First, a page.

by Evan Banks
When Lewis and Clark stepped foot in Saint Joseph in 1804, the town was a rough and tough example of the American frontier. These men and women had just braved the wilderness, mapped uncharted paths, catalogued species never unseen by European descendants, and triumphantly reached future Portland and the Pacific Ocean. On their return journey, they were feted at every stop along the way. Exemplifying the “American Spirit” they had become celebrities. Its safe to say, when we walk under the shadow of the colossus that is the 229 overpass in Huston Wyeth park, that we are walking in the same trash-riddled footsteps of the pioneers from two centuries before.
I missed the First Saturday Beer Walk. I was at a conference in Portland, OR listening to an award-winning presentation on downtown urban spaces and their use of walking malls. I thought about how St. Joseph struggles to use our space to attract people downtown and about how our city has changed so much since the Lewis and Clark Expedition. Now, people are reluctant to travel even ten minutes. Why have people resisted going downtown? The answer is complicated. It is a combination of urban sprawl, reliance on the automobile, some covert and overt classicism and racism, an aesthetic problem, amongst other things. St. Joe isn’t the only city that has had this experience. Yet, it seems that many others have been better at combating these negative effects. Former officials claim that because St. Joseph is different than other cities, we can’t attempt to recreate their solutions. It’s not hard to point out why that is a silly prospect. Some 21st century pioneers are trying to foster an enjoyable downtown culture. The advent of First Saturdays signified a huge leap forward and we owe our downtown businesses and municipal employees a great deal for organizing events for us once a month. Planning is not easy. The proprietors involved in First Saturdays do a great job of bringing culture and a bit of vibrancy into our lives. How do we thank them? In person.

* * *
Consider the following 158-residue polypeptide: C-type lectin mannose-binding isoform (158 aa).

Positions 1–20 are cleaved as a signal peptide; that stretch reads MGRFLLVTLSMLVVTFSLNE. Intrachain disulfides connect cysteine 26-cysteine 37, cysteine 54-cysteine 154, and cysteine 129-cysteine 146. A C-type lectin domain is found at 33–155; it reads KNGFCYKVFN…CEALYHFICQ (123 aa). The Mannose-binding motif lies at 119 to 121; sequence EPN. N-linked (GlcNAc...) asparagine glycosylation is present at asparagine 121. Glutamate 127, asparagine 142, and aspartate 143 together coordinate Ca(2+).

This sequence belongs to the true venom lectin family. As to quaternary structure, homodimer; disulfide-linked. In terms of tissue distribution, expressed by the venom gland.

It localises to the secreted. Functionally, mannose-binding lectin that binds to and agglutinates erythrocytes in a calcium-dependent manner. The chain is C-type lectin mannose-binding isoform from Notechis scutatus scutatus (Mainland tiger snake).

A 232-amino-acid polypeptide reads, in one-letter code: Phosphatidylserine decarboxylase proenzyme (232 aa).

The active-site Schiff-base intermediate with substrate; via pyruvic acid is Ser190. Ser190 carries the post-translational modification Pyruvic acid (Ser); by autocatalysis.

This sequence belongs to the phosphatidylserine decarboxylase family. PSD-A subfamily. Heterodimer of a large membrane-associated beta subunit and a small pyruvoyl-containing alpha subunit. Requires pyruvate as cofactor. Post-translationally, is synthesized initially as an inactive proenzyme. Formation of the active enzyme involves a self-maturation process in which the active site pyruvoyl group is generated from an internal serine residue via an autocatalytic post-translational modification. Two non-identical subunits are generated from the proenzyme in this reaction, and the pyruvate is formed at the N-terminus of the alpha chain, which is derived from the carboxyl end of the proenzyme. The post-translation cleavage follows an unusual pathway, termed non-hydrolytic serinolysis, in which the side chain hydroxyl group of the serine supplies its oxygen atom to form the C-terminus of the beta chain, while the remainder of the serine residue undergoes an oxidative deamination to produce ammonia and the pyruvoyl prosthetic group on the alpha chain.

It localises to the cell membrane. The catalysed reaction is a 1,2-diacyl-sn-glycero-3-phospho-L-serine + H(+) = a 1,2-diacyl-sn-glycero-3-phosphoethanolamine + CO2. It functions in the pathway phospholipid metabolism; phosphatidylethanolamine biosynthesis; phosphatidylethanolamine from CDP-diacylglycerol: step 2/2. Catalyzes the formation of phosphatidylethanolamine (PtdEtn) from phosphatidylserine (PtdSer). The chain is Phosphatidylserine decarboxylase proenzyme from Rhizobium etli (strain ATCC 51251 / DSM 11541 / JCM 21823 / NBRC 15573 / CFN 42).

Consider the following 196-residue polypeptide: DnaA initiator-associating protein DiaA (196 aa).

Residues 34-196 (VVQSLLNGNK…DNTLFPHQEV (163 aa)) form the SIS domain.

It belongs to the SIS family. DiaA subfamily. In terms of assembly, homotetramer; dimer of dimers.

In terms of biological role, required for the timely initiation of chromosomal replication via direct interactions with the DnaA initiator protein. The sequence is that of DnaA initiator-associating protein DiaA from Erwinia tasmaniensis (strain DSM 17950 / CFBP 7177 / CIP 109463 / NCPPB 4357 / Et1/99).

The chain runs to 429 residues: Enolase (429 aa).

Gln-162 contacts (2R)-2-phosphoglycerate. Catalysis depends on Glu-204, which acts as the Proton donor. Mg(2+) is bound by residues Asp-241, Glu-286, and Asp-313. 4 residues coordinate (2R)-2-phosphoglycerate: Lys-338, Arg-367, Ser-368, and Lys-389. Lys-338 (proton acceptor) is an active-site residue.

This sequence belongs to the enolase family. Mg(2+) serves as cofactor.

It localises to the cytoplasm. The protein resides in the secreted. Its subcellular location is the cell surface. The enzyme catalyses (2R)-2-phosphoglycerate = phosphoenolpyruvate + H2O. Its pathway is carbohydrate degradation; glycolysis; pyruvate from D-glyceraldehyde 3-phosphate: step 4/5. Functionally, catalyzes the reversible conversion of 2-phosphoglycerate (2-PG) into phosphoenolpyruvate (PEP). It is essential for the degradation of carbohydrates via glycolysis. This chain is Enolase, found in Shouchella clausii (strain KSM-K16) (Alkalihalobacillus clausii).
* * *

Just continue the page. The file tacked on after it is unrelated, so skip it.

While I am all for increasing taxes to improve our general welfare, I understand that this is not how most others feel. However, if we aren’t going to pay other people to do it for us, we need to do it ourselves. Many successful instances of outdoor malls, walkable spaces, and urban parks, have come not from a municipal employee with an idea, but a collection of good Samaritans. This is why First Saturday exists. Those that loved St. Joe enough to invest their own money into our city and provide us with interesting shops, bars, and restaurants were more concerned with breathing fresh air into a place that’s history has burned down, than they were with making money.
To pull our communal weight we need to do a few things. First, be willing to forget your car. Carpool downtown and give it some leg traffic with a group of friends. Then, stop at a store you otherwise normally wouldn’t, talk to someone you wouldn’t normally talk to, eat something you wouldn’t normally eat, and drink something you normally wouldn’t drink. Next, don’t litter. You don’t want to go downtown because its dirty and neither do job-creating businesses. After all this, find a space you are comfortable, and stay. A cup of coffee at Mokaska, a book at The Tiger’s Den, a video game at Club Geek, a show at The Missouri Theatre, and a meal at your favorite restaurant, are all small things that we can do to help our town grow. Let’s all work together.
by Evan Banks Bike to Work Day is this Friday. While cycling may not be everyone’s preferr…